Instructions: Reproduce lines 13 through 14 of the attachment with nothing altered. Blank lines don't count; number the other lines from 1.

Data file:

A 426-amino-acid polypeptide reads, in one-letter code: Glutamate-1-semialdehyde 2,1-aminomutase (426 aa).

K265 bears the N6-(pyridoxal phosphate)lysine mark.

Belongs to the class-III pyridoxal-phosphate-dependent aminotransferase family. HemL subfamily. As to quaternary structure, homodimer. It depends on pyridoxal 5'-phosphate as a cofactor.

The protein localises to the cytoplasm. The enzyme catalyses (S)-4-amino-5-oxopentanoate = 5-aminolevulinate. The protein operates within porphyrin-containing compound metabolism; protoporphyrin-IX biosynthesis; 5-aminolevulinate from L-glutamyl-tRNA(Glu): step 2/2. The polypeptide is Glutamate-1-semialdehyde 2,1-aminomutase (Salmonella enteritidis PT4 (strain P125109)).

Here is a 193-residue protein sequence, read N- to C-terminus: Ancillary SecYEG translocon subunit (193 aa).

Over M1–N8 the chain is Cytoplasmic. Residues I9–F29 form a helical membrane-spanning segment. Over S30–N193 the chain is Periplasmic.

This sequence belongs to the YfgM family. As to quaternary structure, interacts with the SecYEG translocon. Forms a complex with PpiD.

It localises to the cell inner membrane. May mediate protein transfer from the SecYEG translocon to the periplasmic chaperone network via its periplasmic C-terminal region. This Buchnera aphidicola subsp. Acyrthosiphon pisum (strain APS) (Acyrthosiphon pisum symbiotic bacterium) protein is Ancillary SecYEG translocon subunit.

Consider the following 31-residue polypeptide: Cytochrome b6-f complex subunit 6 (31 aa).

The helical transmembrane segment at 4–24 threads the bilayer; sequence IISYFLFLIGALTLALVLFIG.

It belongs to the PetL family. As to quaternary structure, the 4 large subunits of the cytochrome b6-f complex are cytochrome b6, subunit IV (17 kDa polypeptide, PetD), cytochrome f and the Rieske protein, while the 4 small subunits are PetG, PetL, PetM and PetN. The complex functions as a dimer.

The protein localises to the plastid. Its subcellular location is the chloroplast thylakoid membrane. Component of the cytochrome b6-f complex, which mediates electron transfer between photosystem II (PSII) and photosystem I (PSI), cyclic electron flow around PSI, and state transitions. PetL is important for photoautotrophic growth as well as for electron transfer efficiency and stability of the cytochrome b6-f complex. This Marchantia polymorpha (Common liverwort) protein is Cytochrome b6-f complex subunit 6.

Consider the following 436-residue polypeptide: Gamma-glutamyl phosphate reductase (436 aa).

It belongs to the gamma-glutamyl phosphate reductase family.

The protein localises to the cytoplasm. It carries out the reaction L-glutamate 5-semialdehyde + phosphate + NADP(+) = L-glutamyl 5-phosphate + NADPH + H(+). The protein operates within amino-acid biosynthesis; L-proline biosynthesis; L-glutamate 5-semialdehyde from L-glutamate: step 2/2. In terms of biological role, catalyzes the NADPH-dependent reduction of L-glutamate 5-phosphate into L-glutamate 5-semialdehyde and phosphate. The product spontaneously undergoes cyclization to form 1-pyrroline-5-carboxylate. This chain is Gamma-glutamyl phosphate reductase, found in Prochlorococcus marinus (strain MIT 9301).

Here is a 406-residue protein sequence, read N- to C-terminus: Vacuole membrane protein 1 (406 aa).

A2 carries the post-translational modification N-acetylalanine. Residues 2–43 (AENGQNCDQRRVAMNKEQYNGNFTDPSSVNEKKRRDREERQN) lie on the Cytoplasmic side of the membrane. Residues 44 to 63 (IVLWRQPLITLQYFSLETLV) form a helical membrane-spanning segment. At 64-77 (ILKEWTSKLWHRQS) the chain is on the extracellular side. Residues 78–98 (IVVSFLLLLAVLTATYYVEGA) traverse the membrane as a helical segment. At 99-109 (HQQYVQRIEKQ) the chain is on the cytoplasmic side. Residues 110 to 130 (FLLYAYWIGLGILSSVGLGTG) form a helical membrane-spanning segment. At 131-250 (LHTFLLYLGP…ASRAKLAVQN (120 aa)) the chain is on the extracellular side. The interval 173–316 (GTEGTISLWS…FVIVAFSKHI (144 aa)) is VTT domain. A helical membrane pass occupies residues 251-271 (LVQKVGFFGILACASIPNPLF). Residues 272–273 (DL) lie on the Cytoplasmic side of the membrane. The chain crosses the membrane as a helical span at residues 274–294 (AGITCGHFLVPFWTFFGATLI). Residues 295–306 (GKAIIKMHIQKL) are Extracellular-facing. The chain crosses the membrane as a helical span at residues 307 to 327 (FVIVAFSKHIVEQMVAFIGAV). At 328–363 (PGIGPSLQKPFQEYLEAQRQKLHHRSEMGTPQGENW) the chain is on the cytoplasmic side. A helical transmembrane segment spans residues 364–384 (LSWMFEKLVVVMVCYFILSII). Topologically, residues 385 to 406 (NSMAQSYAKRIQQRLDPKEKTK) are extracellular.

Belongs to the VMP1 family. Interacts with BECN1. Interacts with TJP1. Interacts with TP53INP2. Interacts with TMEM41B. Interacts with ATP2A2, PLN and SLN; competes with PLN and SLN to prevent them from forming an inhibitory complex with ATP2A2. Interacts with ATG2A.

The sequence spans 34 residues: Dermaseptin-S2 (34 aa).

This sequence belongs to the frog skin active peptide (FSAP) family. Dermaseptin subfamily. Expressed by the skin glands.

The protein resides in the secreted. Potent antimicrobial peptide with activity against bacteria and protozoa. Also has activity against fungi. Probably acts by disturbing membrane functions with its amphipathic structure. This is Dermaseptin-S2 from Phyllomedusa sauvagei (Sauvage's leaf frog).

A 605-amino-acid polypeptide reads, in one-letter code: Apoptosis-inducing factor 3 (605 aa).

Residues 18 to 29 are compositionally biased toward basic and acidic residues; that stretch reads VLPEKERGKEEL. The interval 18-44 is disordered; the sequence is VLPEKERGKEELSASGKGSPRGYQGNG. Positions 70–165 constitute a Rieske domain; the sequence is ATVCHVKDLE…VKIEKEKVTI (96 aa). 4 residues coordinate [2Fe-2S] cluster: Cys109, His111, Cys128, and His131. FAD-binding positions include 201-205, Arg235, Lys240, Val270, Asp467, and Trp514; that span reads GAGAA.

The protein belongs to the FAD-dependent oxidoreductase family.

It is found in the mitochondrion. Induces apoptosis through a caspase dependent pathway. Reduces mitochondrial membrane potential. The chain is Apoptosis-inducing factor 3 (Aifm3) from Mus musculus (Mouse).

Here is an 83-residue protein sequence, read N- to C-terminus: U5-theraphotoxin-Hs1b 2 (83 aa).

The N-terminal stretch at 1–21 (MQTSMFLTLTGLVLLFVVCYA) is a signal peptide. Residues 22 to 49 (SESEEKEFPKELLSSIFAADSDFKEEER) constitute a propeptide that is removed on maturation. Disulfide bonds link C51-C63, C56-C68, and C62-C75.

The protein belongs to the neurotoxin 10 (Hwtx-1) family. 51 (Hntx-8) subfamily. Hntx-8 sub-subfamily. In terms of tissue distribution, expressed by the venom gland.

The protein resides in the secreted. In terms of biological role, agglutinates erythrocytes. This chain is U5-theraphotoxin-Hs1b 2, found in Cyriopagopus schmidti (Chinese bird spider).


Consider the following 436-residue polypeptide: Gamma-glutamyl phosphate reductase (436 aa).

It belongs to the gamma-glutamyl phosphate reductase family.